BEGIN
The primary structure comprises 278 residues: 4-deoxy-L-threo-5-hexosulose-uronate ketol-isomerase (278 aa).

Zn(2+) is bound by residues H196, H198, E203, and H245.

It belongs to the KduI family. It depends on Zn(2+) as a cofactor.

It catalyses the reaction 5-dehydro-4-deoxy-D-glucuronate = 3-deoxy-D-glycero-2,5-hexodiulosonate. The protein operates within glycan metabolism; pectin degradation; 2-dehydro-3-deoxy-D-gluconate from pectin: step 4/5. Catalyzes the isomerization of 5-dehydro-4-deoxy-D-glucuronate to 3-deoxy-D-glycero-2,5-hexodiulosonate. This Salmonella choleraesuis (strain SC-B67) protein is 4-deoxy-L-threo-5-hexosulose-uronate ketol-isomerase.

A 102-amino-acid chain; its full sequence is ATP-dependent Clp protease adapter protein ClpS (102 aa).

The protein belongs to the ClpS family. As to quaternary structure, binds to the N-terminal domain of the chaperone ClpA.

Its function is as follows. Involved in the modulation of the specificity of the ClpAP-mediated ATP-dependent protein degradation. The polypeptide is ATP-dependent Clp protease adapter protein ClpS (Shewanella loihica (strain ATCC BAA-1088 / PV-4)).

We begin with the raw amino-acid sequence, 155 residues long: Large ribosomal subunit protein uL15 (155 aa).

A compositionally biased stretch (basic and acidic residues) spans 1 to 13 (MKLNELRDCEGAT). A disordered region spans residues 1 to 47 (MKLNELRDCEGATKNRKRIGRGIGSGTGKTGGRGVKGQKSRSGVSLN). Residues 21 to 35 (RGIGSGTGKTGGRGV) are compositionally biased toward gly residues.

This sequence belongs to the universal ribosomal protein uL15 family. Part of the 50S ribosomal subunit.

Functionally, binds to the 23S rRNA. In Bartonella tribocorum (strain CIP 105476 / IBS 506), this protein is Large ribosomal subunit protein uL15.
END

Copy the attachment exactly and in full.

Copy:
The primary structure comprises 278 residues: 4-deoxy-L-threo-5-hexosulose-uronate ketol-isomerase (278 aa).

Zn(2+) is bound by residues H196, H198, E203, and H245.

It belongs to the KduI family. It depends on Zn(2+) as a cofactor.

It catalyses the reaction 5-dehydro-4-deoxy-D-glucuronate = 3-deoxy-D-glycero-2,5-hexodiulosonate. The protein operates within glycan metabolism; pectin degradation; 2-dehydro-3-deoxy-D-gluconate from pectin: step 4/5. Catalyzes the isomerization of 5-dehydro-4-deoxy-D-glucuronate to 3-deoxy-D-glycero-2,5-hexodiulosonate. This Salmonella choleraesuis (strain SC-B67) protein is 4-deoxy-L-threo-5-hexosulose-uronate ketol-isomerase.

A 102-amino-acid chain; its full sequence is ATP-dependent Clp protease adapter protein ClpS (102 aa).

The protein belongs to the ClpS family. As to quaternary structure, binds to the N-terminal domain of the chaperone ClpA.

Its function is as follows. Involved in the modulation of the specificity of the ClpAP-mediated ATP-dependent protein degradation. The polypeptide is ATP-dependent Clp protease adapter protein ClpS (Shewanella loihica (strain ATCC BAA-1088 / PV-4)).

We begin with the raw amino-acid sequence, 155 residues long: Large ribosomal subunit protein uL15 (155 aa).

A compositionally biased stretch (basic and acidic residues) spans 1 to 13 (MKLNELRDCEGAT). A disordered region spans residues 1 to 47 (MKLNELRDCEGATKNRKRIGRGIGSGTGKTGGRGVKGQKSRSGVSLN). Residues 21 to 35 (RGIGSGTGKTGGRGV) are compositionally biased toward gly residues.

This sequence belongs to the universal ribosomal protein uL15 family. Part of the 50S ribosomal subunit.

Functionally, binds to the 23S rRNA. In Bartonella tribocorum (strain CIP 105476 / IBS 506), this protein is Large ribosomal subunit protein uL15.